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Geometric reflection groups Abstract reflection groups

Euler characteristics Exercises

Examples of Groups: Coxeter Groups

Mike Davis

OSU

May 31, 2008 http://www.math.ohio-state.edu/ mdavis/

Mike Davis Examples of Groups: Coxeter Groups

Geometric reflection groups Abstract reflection groups

Euler characteristics Exercises

1 Geometric reflection groups Some history Properties

2 Abstract reflection groups Coxeter systems The cell complex Σ Variation for Artin groups

3 Euler characteristics

4 Exercises

Mike Davis Examples of Groups: Coxeter Groups

Geometric reflection groups Abstract reflection groups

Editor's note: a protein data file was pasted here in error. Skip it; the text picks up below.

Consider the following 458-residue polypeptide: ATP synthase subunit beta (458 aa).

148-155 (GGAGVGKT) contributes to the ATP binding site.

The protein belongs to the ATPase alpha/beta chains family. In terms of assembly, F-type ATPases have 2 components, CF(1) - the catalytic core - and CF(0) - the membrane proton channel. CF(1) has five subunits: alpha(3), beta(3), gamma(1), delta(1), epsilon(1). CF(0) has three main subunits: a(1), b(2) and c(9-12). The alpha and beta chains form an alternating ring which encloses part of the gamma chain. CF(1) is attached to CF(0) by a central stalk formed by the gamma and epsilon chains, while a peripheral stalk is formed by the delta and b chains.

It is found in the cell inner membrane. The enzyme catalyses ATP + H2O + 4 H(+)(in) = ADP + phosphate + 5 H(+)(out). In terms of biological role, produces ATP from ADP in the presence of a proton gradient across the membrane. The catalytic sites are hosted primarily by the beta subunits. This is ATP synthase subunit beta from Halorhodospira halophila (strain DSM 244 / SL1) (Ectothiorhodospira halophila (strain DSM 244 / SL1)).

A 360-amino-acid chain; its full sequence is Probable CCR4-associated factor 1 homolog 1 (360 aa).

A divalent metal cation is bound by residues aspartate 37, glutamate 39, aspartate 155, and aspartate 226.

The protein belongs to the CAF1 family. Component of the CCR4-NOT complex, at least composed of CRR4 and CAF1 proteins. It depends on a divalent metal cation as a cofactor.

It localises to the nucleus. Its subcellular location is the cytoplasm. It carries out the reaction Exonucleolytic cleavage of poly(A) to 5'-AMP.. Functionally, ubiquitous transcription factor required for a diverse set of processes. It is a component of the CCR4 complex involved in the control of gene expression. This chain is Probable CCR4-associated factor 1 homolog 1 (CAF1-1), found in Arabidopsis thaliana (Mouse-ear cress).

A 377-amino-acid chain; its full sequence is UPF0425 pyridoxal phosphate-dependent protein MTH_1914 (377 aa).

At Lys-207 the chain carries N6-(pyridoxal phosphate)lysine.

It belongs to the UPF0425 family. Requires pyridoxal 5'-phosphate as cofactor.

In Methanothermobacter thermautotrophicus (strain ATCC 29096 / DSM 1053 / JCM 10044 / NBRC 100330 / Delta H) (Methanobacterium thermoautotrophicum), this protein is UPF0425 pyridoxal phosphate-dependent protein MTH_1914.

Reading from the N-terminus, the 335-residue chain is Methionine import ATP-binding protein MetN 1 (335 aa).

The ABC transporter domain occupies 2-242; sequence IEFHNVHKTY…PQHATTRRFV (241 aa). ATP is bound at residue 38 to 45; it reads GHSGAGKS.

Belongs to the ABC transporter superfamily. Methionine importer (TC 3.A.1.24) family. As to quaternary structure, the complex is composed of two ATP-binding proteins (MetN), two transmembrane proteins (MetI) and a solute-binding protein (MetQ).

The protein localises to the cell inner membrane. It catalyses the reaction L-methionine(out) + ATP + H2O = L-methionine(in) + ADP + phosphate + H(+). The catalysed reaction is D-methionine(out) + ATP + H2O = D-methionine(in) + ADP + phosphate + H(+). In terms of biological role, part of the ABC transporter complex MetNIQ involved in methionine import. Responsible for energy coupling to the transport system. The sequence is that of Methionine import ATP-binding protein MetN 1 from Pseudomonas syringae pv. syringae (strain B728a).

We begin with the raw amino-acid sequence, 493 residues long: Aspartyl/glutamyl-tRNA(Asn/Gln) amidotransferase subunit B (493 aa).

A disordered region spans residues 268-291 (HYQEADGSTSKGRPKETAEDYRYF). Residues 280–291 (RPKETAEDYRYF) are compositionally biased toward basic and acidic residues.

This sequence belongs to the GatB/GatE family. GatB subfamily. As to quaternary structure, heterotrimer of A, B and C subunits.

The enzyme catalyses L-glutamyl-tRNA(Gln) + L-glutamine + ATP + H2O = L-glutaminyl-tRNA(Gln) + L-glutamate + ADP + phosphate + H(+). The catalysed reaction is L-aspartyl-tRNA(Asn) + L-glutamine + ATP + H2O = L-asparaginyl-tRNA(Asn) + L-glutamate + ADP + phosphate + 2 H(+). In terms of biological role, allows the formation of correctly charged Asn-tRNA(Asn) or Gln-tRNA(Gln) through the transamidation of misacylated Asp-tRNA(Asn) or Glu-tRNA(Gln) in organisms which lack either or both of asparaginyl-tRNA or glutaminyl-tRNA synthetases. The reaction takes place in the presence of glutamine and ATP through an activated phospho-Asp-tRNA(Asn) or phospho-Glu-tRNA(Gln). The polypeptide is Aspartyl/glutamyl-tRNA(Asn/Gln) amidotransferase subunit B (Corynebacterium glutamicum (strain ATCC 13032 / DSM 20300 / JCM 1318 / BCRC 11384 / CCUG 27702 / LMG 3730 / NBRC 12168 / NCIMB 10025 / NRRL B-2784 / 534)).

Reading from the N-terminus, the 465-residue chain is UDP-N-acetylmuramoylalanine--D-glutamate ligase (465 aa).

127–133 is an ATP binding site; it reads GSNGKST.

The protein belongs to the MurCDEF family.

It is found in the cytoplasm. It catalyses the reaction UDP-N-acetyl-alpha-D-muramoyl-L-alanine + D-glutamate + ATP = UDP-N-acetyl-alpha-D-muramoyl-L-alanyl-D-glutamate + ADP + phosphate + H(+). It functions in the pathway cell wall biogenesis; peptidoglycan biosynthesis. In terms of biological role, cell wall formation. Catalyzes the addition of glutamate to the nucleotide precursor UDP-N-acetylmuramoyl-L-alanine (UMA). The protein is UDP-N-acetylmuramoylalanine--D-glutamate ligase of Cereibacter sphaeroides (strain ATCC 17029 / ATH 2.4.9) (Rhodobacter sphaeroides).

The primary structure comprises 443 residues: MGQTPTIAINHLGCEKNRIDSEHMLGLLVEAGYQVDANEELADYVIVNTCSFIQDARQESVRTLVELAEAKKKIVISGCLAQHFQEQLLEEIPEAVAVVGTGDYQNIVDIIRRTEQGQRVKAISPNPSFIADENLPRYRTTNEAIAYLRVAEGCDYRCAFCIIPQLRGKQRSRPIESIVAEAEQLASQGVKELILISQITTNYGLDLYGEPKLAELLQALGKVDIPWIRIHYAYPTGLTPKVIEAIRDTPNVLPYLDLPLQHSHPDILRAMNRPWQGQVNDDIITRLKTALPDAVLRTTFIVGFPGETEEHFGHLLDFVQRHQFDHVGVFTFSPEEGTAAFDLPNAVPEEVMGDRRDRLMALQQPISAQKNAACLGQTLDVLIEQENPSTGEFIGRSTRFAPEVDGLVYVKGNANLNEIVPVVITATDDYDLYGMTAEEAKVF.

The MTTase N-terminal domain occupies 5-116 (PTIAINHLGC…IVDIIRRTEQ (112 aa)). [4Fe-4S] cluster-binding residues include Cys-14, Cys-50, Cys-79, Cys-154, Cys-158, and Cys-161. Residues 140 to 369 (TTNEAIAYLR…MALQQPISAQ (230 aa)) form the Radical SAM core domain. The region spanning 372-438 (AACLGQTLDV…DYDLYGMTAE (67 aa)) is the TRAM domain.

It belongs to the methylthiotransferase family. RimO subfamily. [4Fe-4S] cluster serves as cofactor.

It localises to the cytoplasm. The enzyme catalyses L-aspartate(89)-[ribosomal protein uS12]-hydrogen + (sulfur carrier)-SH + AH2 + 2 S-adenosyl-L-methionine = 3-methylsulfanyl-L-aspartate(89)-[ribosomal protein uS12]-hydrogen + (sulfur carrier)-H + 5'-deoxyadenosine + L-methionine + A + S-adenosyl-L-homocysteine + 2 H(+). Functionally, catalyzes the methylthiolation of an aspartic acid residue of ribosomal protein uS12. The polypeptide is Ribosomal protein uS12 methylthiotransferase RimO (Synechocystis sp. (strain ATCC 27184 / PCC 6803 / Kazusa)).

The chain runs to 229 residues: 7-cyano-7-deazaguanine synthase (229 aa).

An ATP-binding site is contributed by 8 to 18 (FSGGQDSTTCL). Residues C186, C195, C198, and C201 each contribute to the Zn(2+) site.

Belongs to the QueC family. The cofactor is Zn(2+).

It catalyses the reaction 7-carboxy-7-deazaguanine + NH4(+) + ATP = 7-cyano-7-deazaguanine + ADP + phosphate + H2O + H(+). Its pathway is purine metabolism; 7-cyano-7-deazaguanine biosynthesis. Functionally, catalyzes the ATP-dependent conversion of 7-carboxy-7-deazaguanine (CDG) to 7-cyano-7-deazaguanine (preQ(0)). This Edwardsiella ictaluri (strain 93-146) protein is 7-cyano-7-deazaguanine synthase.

Euler characteristics Exercises

Some history Properties

Dihedral groups A dihedral gp is any gp which is generated by 2 involutions, call them s, t . It is determined up to isomorphism by the order m of st (m is an integer ≥ 2 or the symbol∞). Let Dm denote the dihedral gp corresponding to m.

For m 6=∞, Dm can be represented as the subgp of O(2) which is generated by reflections across lines L, L′, making an angle of π/m.

r L

r L´

π/m

Mike Davis Examples of Groups: Coxeter Groups

Geometric reflection groups Abstract reflection groups

Euler characteristics Exercises

Some history Properties

- In 1852 Möbius determined the finite subgroups of O(3) generated by isometric reflections on the 2-sphere.

- The fundamental domain for such a group on the 2-sphere was a spherical triangle with angles πp ,

π q ,

π r , with p, q, r

integers ≥ 2. - Since the sum of the angles is > π, we have 1p +

1 q +

1 r > 1.

- For p ≥ q ≥ r , the only possibilities are: (p,2,2) for any p ≥ 2 and (p,3,2) with p = 3, 4 or 5. The last three cases are the symmetry groups of the Platonic solids.